The majority of my Hakurei crop is eaten raw, often not making it out of the garden. If you are a radish lover and haven’t tried raw turnips, you should. A raw Hakurei is like a radish but with much more substance and refinement.

Scarlet Queen Red Stems is bright red turnip with tall leafy stems. The crisp white flesh, often splashed with red, has a subtle sweetness and a bit of spice from the skin. It may be necessary to peel the larger sized turnips.

Scarlet Queen Red Stems cross section.

The tall tender hairless foliage with thick succulent red stems is why Scarlet Queen stands out from the other varieties. The mild flavor and excellent cooked texture makes this one of our favorite greens. Good for either spring or fall sowings, the greens hold much better when maturing into the cool weather of autumn.

Scarlet Queen Red Stems

Both varieties are best eaten when two to three inches across. Successive sowings every few weeks will ensure a steady supply of tender roots.

So don’t look down on the turnip. This multi-use crop could keep you from starving in the leaner months and taste good at the same time.

Posted in : Vegetables  • 

Winter Luxury Pie Pumpkin

Posted by Mark Wessel on November 24th, 2011  •  Comments Off on Winter Luxury Pie Pumpkin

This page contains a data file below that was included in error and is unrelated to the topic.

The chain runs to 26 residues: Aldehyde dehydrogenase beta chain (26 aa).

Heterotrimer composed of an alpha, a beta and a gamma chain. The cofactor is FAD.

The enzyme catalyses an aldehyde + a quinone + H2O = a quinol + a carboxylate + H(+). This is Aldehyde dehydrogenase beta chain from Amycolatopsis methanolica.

Winter Luxury Pie

Sorry Virginia, there is no pumpkin in your pie today. Most of the canned pumpkin filling on the market is from another type of winter squash. Traditional pumpkins, the ones we carve at Halloween, belong to the species Cucurbita pepo. You would end up with a bland and watery pie if you used the pulp from this group. Other members of this species include Zucchini, Acorn Squash and Delicata.

Libby’s uses a variety name Dickinson, which is a different species — Cucurbita moschata. This group includes Butternut and Cushaw and Long Island Cheese.

Winter Luxury Pie Note the long stem.

The fact is many types of winter squash will make great pumpkin pie filling. If you have a Butternut or Buttercup or Blue Hubbard, bake them, remove the pulp and proceed with your favorite recipe. It is fun to make your own. It is even more rewarding if you have grown your own. Here is the ironic twist of the whole process; canned filling is nearly as good.

Winter Luxury Pie Russet netting

There is one pumpkin (Cucurbita pepo) that stands above all others in quality of flesh — Winter Luxury Pie.  It is a beautiful small pumpkin with a long handle and fine russet netting over an orange base.

Winter Luxury Pie Starting to dehydrate.

The one flaw with Winter Luxury Pie is short storage life. By the time Thanksgiving and Christmas arrive, this pumpkin has started to shrivel. For this reason, we cook them according to the directions below. From there, we freeze the pulp in two-cup increments. So if you want a pie with real pumpkin filling, grow this beauty.

The Complete Squash

Amy Goldman describes the Winter Luxury Pie pumpkin in her book,

“The Complete Squash,” excerpted below:

Winter Luxury Pie is my favorite orange pumpkin, and were she not the finest pie stock in the land, she still would be a knockout. That outrageous trophy fruit stalk is the perfect counterpoint to her modest and petite curvaceous form. Though it breaks my heart to cut one open, I know the flavor will be as fabulous as her appearance.